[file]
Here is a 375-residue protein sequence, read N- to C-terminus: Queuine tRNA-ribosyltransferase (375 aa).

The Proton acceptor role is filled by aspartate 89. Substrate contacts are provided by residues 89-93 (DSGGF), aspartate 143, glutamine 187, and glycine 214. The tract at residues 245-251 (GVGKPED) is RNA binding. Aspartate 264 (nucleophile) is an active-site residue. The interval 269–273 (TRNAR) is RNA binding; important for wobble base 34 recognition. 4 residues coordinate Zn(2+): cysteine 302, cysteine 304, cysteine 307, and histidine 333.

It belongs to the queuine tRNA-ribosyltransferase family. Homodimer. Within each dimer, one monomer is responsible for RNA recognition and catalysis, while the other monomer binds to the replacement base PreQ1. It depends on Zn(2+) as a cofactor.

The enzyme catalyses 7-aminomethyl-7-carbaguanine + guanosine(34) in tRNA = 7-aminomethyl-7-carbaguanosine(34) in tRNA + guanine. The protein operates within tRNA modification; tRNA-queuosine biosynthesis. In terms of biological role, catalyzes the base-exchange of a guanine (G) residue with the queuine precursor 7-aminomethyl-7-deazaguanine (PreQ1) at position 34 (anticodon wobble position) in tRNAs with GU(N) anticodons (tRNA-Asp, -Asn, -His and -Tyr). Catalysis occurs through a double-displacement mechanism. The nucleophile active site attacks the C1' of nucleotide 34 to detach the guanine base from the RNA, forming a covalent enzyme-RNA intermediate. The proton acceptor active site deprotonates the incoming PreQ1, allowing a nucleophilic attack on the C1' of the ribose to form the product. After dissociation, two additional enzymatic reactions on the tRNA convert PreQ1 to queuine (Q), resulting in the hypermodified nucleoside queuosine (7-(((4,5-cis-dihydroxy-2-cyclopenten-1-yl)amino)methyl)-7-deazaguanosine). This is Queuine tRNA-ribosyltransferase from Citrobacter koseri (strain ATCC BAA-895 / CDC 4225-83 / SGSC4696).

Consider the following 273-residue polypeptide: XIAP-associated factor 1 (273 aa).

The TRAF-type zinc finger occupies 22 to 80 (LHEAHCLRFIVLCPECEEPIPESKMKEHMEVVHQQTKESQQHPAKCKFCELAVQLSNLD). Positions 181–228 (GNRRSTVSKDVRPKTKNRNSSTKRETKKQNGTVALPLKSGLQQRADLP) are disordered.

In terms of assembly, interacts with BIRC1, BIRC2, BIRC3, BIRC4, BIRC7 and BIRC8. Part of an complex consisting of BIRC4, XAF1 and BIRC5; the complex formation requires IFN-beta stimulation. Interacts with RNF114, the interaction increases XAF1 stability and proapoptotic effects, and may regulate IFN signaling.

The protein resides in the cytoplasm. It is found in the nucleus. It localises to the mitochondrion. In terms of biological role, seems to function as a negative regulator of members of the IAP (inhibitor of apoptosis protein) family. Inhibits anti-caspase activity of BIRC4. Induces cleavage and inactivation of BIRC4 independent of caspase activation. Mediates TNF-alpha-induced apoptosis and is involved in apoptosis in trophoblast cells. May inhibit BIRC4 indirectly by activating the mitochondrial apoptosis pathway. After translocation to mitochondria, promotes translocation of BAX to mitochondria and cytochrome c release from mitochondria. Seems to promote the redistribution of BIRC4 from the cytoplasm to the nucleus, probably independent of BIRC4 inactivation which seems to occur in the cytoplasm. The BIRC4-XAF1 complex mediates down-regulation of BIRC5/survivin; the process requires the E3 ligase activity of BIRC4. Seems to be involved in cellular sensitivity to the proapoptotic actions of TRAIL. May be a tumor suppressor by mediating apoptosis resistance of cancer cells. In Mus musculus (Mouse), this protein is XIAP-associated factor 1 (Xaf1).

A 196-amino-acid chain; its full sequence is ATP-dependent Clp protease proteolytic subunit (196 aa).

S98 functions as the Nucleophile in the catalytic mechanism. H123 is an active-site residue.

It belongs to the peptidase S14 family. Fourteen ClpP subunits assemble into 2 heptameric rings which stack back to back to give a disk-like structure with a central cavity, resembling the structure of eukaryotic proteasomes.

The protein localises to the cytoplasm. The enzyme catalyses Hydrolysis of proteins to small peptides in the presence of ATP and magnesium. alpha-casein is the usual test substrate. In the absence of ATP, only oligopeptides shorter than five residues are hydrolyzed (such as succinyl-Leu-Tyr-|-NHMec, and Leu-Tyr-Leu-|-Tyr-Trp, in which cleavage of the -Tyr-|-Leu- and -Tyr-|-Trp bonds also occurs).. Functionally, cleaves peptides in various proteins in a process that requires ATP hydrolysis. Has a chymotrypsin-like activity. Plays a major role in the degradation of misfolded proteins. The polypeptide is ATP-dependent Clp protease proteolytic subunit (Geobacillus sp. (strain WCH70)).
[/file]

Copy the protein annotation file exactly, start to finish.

Here is a 375-residue protein sequence, read N- to C-terminus: Queuine tRNA-ribosyltransferase (375 aa).

The Proton acceptor role is filled by aspartate 89. Substrate contacts are provided by residues 89-93 (DSGGF), aspartate 143, glutamine 187, and glycine 214. The tract at residues 245-251 (GVGKPED) is RNA binding. Aspartate 264 (nucleophile) is an active-site residue. The interval 269–273 (TRNAR) is RNA binding; important for wobble base 34 recognition. 4 residues coordinate Zn(2+): cysteine 302, cysteine 304, cysteine 307, and histidine 333.

It belongs to the queuine tRNA-ribosyltransferase family. Homodimer. Within each dimer, one monomer is responsible for RNA recognition and catalysis, while the other monomer binds to the replacement base PreQ1. It depends on Zn(2+) as a cofactor.

The enzyme catalyses 7-aminomethyl-7-carbaguanine + guanosine(34) in tRNA = 7-aminomethyl-7-carbaguanosine(34) in tRNA + guanine. The protein operates within tRNA modification; tRNA-queuosine biosynthesis. In terms of biological role, catalyzes the base-exchange of a guanine (G) residue with the queuine precursor 7-aminomethyl-7-deazaguanine (PreQ1) at position 34 (anticodon wobble position) in tRNAs with GU(N) anticodons (tRNA-Asp, -Asn, -His and -Tyr). Catalysis occurs through a double-displacement mechanism. The nucleophile active site attacks the C1' of nucleotide 34 to detach the guanine base from the RNA, forming a covalent enzyme-RNA intermediate. The proton acceptor active site deprotonates the incoming PreQ1, allowing a nucleophilic attack on the C1' of the ribose to form the product. After dissociation, two additional enzymatic reactions on the tRNA convert PreQ1 to queuine (Q), resulting in the hypermodified nucleoside queuosine (7-(((4,5-cis-dihydroxy-2-cyclopenten-1-yl)amino)methyl)-7-deazaguanosine). This is Queuine tRNA-ribosyltransferase from Citrobacter koseri (strain ATCC BAA-895 / CDC 4225-83 / SGSC4696).

Consider the following 273-residue polypeptide: XIAP-associated factor 1 (273 aa).

The TRAF-type zinc finger occupies 22 to 80 (LHEAHCLRFIVLCPECEEPIPESKMKEHMEVVHQQTKESQQHPAKCKFCELAVQLSNLD). Positions 181–228 (GNRRSTVSKDVRPKTKNRNSSTKRETKKQNGTVALPLKSGLQQRADLP) are disordered.

In terms of assembly, interacts with BIRC1, BIRC2, BIRC3, BIRC4, BIRC7 and BIRC8. Part of an complex consisting of BIRC4, XAF1 and BIRC5; the complex formation requires IFN-beta stimulation. Interacts with RNF114, the interaction increases XAF1 stability and proapoptotic effects, and may regulate IFN signaling.

The protein resides in the cytoplasm. It is found in the nucleus. It localises to the mitochondrion. In terms of biological role, seems to function as a negative regulator of members of the IAP (inhibitor of apoptosis protein) family. Inhibits anti-caspase activity of BIRC4. Induces cleavage and inactivation of BIRC4 independent of caspase activation. Mediates TNF-alpha-induced apoptosis and is involved in apoptosis in trophoblast cells. May inhibit BIRC4 indirectly by activating the mitochondrial apoptosis pathway. After translocation to mitochondria, promotes translocation of BAX to mitochondria and cytochrome c release from mitochondria. Seems to promote the redistribution of BIRC4 from the cytoplasm to the nucleus, probably independent of BIRC4 inactivation which seems to occur in the cytoplasm. The BIRC4-XAF1 complex mediates down-regulation of BIRC5/survivin; the process requires the E3 ligase activity of BIRC4. Seems to be involved in cellular sensitivity to the proapoptotic actions of TRAIL. May be a tumor suppressor by mediating apoptosis resistance of cancer cells. In Mus musculus (Mouse), this protein is XIAP-associated factor 1 (Xaf1).

A 196-amino-acid chain; its full sequence is ATP-dependent Clp protease proteolytic subunit (196 aa).

S98 functions as the Nucleophile in the catalytic mechanism. H123 is an active-site residue.

It belongs to the peptidase S14 family. Fourteen ClpP subunits assemble into 2 heptameric rings which stack back to back to give a disk-like structure with a central cavity, resembling the structure of eukaryotic proteasomes.

The protein localises to the cytoplasm. The enzyme catalyses Hydrolysis of proteins to small peptides in the presence of ATP and magnesium. alpha-casein is the usual test substrate. In the absence of ATP, only oligopeptides shorter than five residues are hydrolyzed (such as succinyl-Leu-Tyr-|-NHMec, and Leu-Tyr-Leu-|-Tyr-Trp, in which cleavage of the -Tyr-|-Leu- and -Tyr-|-Trp bonds also occurs).. Functionally, cleaves peptides in various proteins in a process that requires ATP hydrolysis. Has a chymotrypsin-like activity. Plays a major role in the degradation of misfolded proteins. The polypeptide is ATP-dependent Clp protease proteolytic subunit (Geobacillus sp. (strain WCH70)).